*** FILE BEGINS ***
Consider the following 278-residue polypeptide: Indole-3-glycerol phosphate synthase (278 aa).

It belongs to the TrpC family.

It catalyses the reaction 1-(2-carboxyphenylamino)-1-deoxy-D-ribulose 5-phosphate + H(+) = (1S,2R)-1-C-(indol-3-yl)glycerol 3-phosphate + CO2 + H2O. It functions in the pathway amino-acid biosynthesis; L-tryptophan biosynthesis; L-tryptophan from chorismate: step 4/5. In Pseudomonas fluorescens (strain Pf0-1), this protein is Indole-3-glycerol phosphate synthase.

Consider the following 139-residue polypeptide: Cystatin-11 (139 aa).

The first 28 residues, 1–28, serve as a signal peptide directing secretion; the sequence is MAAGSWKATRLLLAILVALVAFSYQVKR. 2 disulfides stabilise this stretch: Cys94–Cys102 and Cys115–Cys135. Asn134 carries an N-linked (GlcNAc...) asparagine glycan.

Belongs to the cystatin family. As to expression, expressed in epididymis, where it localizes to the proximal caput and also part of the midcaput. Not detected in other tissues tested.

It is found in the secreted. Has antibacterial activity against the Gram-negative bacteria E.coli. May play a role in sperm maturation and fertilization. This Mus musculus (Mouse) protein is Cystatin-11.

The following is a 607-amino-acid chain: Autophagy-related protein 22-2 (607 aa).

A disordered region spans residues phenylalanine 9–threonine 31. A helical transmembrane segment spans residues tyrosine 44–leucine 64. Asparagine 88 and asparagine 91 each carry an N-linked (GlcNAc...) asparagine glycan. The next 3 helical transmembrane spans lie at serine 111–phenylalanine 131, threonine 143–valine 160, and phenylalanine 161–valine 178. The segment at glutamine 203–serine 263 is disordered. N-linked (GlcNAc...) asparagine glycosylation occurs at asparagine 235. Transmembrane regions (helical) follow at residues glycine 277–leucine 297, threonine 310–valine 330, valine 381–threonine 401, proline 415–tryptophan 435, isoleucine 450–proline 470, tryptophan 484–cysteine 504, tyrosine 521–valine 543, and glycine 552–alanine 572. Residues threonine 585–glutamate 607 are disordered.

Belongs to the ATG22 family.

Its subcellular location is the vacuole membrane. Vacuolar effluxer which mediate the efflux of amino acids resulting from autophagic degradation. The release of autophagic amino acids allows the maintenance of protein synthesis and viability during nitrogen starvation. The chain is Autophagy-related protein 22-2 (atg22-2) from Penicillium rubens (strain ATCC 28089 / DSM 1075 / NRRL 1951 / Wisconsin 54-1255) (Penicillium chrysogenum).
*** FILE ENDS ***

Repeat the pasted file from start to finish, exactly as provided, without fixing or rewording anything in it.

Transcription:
Consider the following 278-residue polypeptide: Indole-3-glycerol phosphate synthase (278 aa).

It belongs to the TrpC family.

It catalyses the reaction 1-(2-carboxyphenylamino)-1-deoxy-D-ribulose 5-phosphate + H(+) = (1S,2R)-1-C-(indol-3-yl)glycerol 3-phosphate + CO2 + H2O. It functions in the pathway amino-acid biosynthesis; L-tryptophan biosynthesis; L-tryptophan from chorismate: step 4/5. In Pseudomonas fluorescens (strain Pf0-1), this protein is Indole-3-glycerol phosphate synthase.

Consider the following 139-residue polypeptide: Cystatin-11 (139 aa).

The first 28 residues, 1–28, serve as a signal peptide directing secretion; the sequence is MAAGSWKATRLLLAILVALVAFSYQVKR. 2 disulfides stabilise this stretch: Cys94–Cys102 and Cys115–Cys135. Asn134 carries an N-linked (GlcNAc...) asparagine glycan.

Belongs to the cystatin family. As to expression, expressed in epididymis, where it localizes to the proximal caput and also part of the midcaput. Not detected in other tissues tested.

It is found in the secreted. Has antibacterial activity against the Gram-negative bacteria E.coli. May play a role in sperm maturation and fertilization. This Mus musculus (Mouse) protein is Cystatin-11.

The following is a 607-amino-acid chain: Autophagy-related protein 22-2 (607 aa).

A disordered region spans residues phenylalanine 9–threonine 31. A helical transmembrane segment spans residues tyrosine 44–leucine 64. Asparagine 88 and asparagine 91 each carry an N-linked (GlcNAc...) asparagine glycan. The next 3 helical transmembrane spans lie at serine 111–phenylalanine 131, threonine 143–valine 160, and phenylalanine 161–valine 178. The segment at glutamine 203–serine 263 is disordered. N-linked (GlcNAc...) asparagine glycosylation occurs at asparagine 235. Transmembrane regions (helical) follow at residues glycine 277–leucine 297, threonine 310–valine 330, valine 381–threonine 401, proline 415–tryptophan 435, isoleucine 450–proline 470, tryptophan 484–cysteine 504, tyrosine 521–valine 543, and glycine 552–alanine 572. Residues threonine 585–glutamate 607 are disordered.

Belongs to the ATG22 family.

Its subcellular location is the vacuole membrane. Vacuolar effluxer which mediate the efflux of amino acids resulting from autophagic degradation. The release of autophagic amino acids allows the maintenance of protein synthesis and viability during nitrogen starvation. The chain is Autophagy-related protein 22-2 (atg22-2) from Penicillium rubens (strain ATCC 28089 / DSM 1075 / NRRL 1951 / Wisconsin 54-1255) (Penicillium chrysogenum).